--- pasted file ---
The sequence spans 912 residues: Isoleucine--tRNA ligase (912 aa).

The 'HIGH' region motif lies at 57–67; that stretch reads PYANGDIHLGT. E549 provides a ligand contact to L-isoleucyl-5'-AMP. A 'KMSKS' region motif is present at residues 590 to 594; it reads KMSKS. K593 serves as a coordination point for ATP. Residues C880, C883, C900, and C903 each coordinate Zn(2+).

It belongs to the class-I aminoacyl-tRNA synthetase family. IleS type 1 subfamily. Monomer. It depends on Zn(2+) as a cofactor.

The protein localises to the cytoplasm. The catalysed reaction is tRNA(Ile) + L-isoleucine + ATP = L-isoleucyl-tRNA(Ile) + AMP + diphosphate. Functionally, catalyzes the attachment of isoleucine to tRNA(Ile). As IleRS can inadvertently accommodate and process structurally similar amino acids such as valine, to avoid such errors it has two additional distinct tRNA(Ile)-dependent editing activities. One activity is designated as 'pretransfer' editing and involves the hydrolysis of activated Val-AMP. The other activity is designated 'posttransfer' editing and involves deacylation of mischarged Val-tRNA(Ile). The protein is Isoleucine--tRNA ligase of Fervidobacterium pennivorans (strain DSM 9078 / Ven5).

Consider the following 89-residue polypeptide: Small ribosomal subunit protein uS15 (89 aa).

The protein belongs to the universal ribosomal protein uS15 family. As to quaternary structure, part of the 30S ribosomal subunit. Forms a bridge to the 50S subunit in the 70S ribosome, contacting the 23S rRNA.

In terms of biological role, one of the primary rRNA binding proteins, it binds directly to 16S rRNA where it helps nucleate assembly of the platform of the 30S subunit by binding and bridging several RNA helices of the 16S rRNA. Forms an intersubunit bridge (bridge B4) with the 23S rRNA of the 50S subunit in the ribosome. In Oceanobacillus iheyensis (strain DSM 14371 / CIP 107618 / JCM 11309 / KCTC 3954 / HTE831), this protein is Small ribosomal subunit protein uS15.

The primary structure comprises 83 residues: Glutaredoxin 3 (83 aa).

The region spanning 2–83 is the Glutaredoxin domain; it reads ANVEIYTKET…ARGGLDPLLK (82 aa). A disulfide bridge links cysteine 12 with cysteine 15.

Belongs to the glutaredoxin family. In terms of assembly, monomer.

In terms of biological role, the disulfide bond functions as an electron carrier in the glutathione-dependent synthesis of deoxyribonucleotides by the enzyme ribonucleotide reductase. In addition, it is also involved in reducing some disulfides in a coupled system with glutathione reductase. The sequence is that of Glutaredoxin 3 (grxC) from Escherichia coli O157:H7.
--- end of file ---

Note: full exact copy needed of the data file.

The sequence spans 912 residues: Isoleucine--tRNA ligase (912 aa).

The 'HIGH' region motif lies at 57–67; that stretch reads PYANGDIHLGT. E549 provides a ligand contact to L-isoleucyl-5'-AMP. A 'KMSKS' region motif is present at residues 590 to 594; it reads KMSKS. K593 serves as a coordination point for ATP. Residues C880, C883, C900, and C903 each coordinate Zn(2+).

It belongs to the class-I aminoacyl-tRNA synthetase family. IleS type 1 subfamily. Monomer. It depends on Zn(2+) as a cofactor.

The protein localises to the cytoplasm. The catalysed reaction is tRNA(Ile) + L-isoleucine + ATP = L-isoleucyl-tRNA(Ile) + AMP + diphosphate. Functionally, catalyzes the attachment of isoleucine to tRNA(Ile). As IleRS can inadvertently accommodate and process structurally similar amino acids such as valine, to avoid such errors it has two additional distinct tRNA(Ile)-dependent editing activities. One activity is designated as 'pretransfer' editing and involves the hydrolysis of activated Val-AMP. The other activity is designated 'posttransfer' editing and involves deacylation of mischarged Val-tRNA(Ile). The protein is Isoleucine--tRNA ligase of Fervidobacterium pennivorans (strain DSM 9078 / Ven5).

Consider the following 89-residue polypeptide: Small ribosomal subunit protein uS15 (89 aa).

The protein belongs to the universal ribosomal protein uS15 family. As to quaternary structure, part of the 30S ribosomal subunit. Forms a bridge to the 50S subunit in the 70S ribosome, contacting the 23S rRNA.

In terms of biological role, one of the primary rRNA binding proteins, it binds directly to 16S rRNA where it helps nucleate assembly of the platform of the 30S subunit by binding and bridging several RNA helices of the 16S rRNA. Forms an intersubunit bridge (bridge B4) with the 23S rRNA of the 50S subunit in the ribosome. In Oceanobacillus iheyensis (strain DSM 14371 / CIP 107618 / JCM 11309 / KCTC 3954 / HTE831), this protein is Small ribosomal subunit protein uS15.

The primary structure comprises 83 residues: Glutaredoxin 3 (83 aa).

The region spanning 2–83 is the Glutaredoxin domain; it reads ANVEIYTKET…ARGGLDPLLK (82 aa). A disulfide bridge links cysteine 12 with cysteine 15.

Belongs to the glutaredoxin family. In terms of assembly, monomer.

In terms of biological role, the disulfide bond functions as an electron carrier in the glutathione-dependent synthesis of deoxyribonucleotides by the enzyme ribonucleotide reductase. In addition, it is also involved in reducing some disulfides in a coupled system with glutathione reductase. The sequence is that of Glutaredoxin 3 (grxC) from Escherichia coli O157:H7.